Naval History and Heritage Command

Naval History and Heritage Command

Tags
Related Content
Sources

Adapted from "Admiral Charles B. Mcvay, Jr., USN, Deceased," [biography, dated 25 January 1952] in Modern Officer Biographies Collection, Naval History and Heritage Command Archives, Washington Navy Yard.

Topic
Document Type
  • Biography
Wars & Conflicts
File Formats
  • Image (gif, jpg, tiff)
Location of Archival Materials

Charles Butler McVay, Jr. 

19 September 1868-28 October 1949 

Captain Charles V. McVay Jr., USN circa 1916-1917 (NH 47810)
Captain Charles V. McVay Jr., USN circa 1916-1917 (NH 47810)
Admiral McVay, CinC Asiatic Fleet aboard his flagship USS Houston (CA 30), 1931. (NHHC Photo Collection 85115)
Admiral McVay, CinC Asiatic Fleet aboard his flagship USS Houston (CA 30), 1931. (NHHC Photo Collection 85115)

Admiral Charles Butler McVay, Jr. graduated from the U.S. Naval Academy in 1890.  During the Spanish American War he served as an officer on USS Amphitrite (Monitor No. 2), participating in the blockade of Cuba and bombardment of San Juan, Puerto Rico.   McVay was the navigator of the flagship USS Alabama (Battleship No. 8) during the 1907-1909 world cruise of the Great White Fleet.  Before the United States entered World War I, McVay served as Assistant to the Chief of the Bureau of Ordnance in Washington, DC.  Through American involvement in WWI McVay commanded USS New Jersey (Battleship No. 16) and USS Oklahoma (Battleship No. 37), which stood ready to oppose German cruisers from Bantry Bay, Ireland.  Following the war, he commanded the four destroyer escort that returned President Woodrow Wilson safely home from the Versailles Peace Treaty meetings.  McVay served as Commandant of the Washington Navy Yard and Superintendent of the Naval Gun Factory in 1920 until becoming Chief of the Naval Bureau of Ordnance.  While Chief of the Bureau of Ordnance, McVay oversaw many technological advancements such as modern fire control systems on ships, launching of airplanes from ships, and launching of torpedoes from airplanes.  From 1923 to 1925, McVay commanded all men-of-war in the Yangtze River Patrol.  Between 1929 and 1931 he was Commander-in-Chief of the U.S. Asiatic Fleet.  McVay retired in 1932, but served as a member of the Navy’s General Board.  He died in 1949 and is interred in Arlington National Cemetery.  McVay’s son, Rear Admiral Charles B. McVay III, captained USS Indianapolis (CA-35) during her fatal final voyage in July 1945.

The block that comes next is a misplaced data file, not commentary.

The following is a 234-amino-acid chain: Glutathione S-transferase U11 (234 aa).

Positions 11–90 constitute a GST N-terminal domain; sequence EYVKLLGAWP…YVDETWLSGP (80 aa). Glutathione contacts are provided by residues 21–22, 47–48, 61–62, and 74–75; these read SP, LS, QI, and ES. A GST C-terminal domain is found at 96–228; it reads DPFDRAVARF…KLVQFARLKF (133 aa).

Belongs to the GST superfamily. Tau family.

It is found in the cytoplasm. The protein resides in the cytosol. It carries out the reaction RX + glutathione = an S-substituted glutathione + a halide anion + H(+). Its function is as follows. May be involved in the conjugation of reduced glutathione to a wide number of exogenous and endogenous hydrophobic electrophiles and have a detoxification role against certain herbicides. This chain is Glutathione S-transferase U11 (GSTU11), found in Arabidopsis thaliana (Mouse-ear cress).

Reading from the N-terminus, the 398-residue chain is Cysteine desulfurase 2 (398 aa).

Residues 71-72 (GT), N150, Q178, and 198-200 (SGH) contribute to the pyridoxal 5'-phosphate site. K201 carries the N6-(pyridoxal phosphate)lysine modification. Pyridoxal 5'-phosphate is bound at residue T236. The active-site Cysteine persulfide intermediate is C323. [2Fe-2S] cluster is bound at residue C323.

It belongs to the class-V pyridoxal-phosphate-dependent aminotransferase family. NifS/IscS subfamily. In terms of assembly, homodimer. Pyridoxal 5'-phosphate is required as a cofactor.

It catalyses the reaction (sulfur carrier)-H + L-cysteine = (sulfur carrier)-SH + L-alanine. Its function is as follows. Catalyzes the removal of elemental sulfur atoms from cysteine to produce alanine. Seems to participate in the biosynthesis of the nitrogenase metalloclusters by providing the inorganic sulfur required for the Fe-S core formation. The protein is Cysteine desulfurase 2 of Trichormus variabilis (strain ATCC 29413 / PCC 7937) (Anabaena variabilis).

Full Biography [Original .pdf] [Transcription]

Published: Tue Oct 11 09:06:54 EDT 2016